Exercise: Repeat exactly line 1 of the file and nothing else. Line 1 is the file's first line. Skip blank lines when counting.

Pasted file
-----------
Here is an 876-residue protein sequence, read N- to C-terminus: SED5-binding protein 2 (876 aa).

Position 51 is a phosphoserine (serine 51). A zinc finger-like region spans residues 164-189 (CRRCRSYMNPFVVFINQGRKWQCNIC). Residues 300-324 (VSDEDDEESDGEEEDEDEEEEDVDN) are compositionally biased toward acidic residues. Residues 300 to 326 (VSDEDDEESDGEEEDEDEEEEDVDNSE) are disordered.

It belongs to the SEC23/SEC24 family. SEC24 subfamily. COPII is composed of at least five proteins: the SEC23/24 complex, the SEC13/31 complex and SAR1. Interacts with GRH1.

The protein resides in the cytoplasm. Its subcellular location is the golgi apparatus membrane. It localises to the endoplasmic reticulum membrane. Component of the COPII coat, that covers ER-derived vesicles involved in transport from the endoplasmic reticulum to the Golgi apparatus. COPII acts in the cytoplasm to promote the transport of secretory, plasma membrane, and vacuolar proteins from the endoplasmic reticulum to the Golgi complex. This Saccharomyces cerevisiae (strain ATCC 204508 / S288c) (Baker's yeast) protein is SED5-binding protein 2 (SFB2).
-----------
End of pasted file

Here is an 876-residue protein sequence, read N- to C-terminus: SED5-binding protein 2 (876 aa).